Life Moves Pretty Fast by Hadley Freeman


I’ll be the first to admit it, at 37, I’m starting to feel my age.  I don’t mean I’m falling apart (well, perhaps a bit) but I mean that I’m spending far of much of my time sounding like my father.  Growing up in the eighties, I would hear how the sixties were the greatest, of how my Dad saw Hendrix play one evening in the RamJam Club in Brixton, how he felt when Hurst sealed his hat-trick in the 1966 World Cup Final and how he had lunch with a lovely young lady whom he had to be told later by the owner of the cafe that that was Twiggy.  Now, with a fourteen year old daughter who has to listen to me bang about how films were better in the eighties and music in the nineties, I can see the eye rolling I must have given my dad all those years ago.  But, I’ve read a book and I think I’ve found a kindred spirit in Hadley Freeman.

Life Moves Pretty Fast: The Lessons We Learned From 80’s Movies (and Why We Don’t Learn Them From Movies Any More) is Freeman’s journey through 80’s film and why these films, while popcorn fodder for the most part, held so much more in them than the fare we get today.  Latent racism included.  Freeman is a features writer for The Guardian and like those of us cool kids back in the day, spent her formative years in the dark of her local cinema.  Life Moves Pretty Fast is a whirlwind run through the things that 80’s films covered in ways that the mainstream films of today run in fear from; abortion (Dirty Dancing), class struggle in films not made by Ken Loach (Ferris Bueller’s, Pretty in Pink), women being more than the pun/object/desire of the film (Steel Magnolias, even if I do agree with Rich Hall that Sam Sheppard is kinda shoehorned into that film), decent superhero films (Burton’s Batman), lots of Ghostbusters chat and how race was tackled in basically everything Eddie Murphy did in the 80’s.  It is a broad range, tackled with aplomb and it is a wonderful read.  Freeman’s style just invites you in and even when you find yourself not agreeing with her (Iron Eagle is ace, Hadley), you still feel a part of the conversation.  And a conversation it is.  The arguments are made logically and the background and interviews with those who made the films are fun and insightful.  And then you get the comparison with today, which breaks your heart all over again.  I remember seeing all three Back to the Future films with my parents in our local cinema in North York, Toronto (Part 3 days before we boarded the plan for London) and I can’t think of such a family affirming bunch of films I have been able to see the same with my daughter (short of us sitting down and bingeing on all of them on blu ray).  And this is the element that Freeman zeroes in on, not that the appetite for these sorts of films has gone, it is the desire to make them that has.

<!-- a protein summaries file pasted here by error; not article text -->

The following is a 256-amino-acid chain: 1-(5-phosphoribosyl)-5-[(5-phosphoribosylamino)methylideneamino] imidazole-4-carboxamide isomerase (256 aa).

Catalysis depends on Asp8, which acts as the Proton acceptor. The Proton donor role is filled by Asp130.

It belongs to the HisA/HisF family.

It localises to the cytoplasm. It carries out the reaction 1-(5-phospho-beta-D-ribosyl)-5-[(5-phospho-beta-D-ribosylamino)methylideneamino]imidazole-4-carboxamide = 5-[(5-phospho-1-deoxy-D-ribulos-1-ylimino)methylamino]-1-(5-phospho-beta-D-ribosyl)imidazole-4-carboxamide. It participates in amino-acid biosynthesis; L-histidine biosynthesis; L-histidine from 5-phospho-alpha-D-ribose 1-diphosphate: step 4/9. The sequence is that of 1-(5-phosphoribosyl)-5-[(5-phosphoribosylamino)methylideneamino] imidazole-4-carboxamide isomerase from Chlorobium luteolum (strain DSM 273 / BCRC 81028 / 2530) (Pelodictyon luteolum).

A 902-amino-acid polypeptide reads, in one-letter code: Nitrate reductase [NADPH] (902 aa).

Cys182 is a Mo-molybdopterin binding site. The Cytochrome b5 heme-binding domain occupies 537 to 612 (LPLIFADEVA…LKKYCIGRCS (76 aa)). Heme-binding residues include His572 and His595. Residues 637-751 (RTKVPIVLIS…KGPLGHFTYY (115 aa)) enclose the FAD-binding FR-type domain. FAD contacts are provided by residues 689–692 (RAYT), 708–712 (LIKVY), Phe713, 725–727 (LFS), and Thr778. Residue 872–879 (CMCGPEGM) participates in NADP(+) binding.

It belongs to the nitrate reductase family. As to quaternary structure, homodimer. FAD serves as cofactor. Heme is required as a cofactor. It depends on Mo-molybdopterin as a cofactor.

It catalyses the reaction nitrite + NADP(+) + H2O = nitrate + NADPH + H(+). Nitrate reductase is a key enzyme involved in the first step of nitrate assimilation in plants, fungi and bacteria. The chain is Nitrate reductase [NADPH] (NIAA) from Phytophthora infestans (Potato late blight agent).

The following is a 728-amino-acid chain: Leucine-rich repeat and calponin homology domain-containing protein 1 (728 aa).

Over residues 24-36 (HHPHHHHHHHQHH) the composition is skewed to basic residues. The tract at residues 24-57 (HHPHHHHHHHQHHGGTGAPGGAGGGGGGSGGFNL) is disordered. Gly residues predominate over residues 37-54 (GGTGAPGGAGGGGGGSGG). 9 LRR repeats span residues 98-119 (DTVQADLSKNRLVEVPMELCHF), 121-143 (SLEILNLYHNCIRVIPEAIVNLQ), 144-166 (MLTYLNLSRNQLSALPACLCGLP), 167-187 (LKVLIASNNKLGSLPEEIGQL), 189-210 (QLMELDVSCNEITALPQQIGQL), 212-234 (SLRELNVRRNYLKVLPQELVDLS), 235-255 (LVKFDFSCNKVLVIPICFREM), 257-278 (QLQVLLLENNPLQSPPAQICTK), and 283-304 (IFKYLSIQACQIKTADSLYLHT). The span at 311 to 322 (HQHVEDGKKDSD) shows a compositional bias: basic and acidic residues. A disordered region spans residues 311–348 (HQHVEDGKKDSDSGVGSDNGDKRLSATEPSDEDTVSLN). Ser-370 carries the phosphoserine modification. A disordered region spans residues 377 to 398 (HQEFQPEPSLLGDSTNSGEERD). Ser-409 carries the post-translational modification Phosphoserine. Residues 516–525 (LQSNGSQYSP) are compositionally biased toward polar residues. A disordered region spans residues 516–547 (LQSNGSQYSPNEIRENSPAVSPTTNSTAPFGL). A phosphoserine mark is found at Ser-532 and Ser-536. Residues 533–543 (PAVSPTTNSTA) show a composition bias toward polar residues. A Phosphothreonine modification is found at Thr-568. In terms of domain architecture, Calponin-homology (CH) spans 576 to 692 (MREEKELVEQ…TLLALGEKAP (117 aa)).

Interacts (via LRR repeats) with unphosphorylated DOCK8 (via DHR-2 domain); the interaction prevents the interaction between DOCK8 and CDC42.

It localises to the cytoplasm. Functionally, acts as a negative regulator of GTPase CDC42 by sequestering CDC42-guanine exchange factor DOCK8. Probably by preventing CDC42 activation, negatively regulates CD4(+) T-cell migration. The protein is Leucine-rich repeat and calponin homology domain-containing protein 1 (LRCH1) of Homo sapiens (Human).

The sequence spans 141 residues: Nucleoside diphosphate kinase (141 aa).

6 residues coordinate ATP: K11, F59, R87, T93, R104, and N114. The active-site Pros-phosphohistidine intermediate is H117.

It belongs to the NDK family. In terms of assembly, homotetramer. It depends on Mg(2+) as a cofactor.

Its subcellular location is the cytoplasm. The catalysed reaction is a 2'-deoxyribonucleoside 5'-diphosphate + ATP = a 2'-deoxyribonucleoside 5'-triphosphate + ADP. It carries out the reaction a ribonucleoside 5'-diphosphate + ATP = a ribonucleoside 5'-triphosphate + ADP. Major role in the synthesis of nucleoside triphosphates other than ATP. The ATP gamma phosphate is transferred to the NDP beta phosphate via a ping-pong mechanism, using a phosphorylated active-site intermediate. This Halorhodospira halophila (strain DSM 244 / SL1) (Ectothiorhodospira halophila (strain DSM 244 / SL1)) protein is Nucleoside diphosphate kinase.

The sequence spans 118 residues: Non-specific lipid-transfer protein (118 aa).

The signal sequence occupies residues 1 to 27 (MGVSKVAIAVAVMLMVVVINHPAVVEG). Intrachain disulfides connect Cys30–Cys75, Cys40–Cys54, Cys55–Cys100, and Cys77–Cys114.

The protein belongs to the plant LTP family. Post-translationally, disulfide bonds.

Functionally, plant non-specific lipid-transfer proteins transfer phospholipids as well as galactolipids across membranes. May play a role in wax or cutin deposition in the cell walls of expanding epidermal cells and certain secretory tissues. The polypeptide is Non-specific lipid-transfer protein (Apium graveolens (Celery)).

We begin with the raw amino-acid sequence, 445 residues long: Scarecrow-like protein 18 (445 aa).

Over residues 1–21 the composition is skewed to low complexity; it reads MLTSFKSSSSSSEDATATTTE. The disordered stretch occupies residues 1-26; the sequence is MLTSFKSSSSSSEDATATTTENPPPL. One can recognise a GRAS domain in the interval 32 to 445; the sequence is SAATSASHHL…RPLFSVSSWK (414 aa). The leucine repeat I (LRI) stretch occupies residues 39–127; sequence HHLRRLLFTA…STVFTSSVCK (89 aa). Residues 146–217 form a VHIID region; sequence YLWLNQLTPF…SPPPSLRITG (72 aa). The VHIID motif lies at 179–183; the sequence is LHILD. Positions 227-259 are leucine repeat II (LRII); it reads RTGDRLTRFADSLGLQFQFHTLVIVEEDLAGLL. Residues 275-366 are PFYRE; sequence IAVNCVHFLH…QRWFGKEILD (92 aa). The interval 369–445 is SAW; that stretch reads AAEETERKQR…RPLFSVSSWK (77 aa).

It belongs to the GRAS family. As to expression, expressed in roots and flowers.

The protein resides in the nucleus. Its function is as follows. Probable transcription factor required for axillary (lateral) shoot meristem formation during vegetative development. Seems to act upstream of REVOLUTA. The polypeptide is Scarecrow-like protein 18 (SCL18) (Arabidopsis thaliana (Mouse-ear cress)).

Burton showed us that a comic book film can be something special, yet we have sanitised Marvel-fare constantly in the cinemas that doesn’t show us anything near to the issue that their own books do.  Take Iron Man 3 for an example.  Early scripts took on the Demon in a Bottle storyline (here is the always brilliant Den of Geek’s take on that storyline) where Tony Stark battles alcohol addiction.  What did we end up with?  Not very much to be honest.  Rant over and back to the book.

Hadley Freeman has crafted a highly enjoyable and very informative look at what made those films, and the environment within Hollywood, happen and the contrasts with today that does not foster “those sorts of films”.  Don’t get me wrong, the eighties were not always great (look at what happened to Rambo in the 80’s, shoulder pads and big hair, really big hair).  But we had Rob Reiner, John Hughes, Kathleen Turner kicking all kinds of ass and, of course, “as you wish.”  Life Moves Pretty Fast is a fabulous read and, more importantly, very timely.  While I doubt we will see the like of those films again, it is great to be able to have someone talk about them as well as Hadley Freeman has and continues to do, just send her a Ghostbusters question on Twitter and find out.

Life Moves Pretty Fast by Hadley Freeman is out now.   Follow Hadley on Twitter at @HadleyFreeman 

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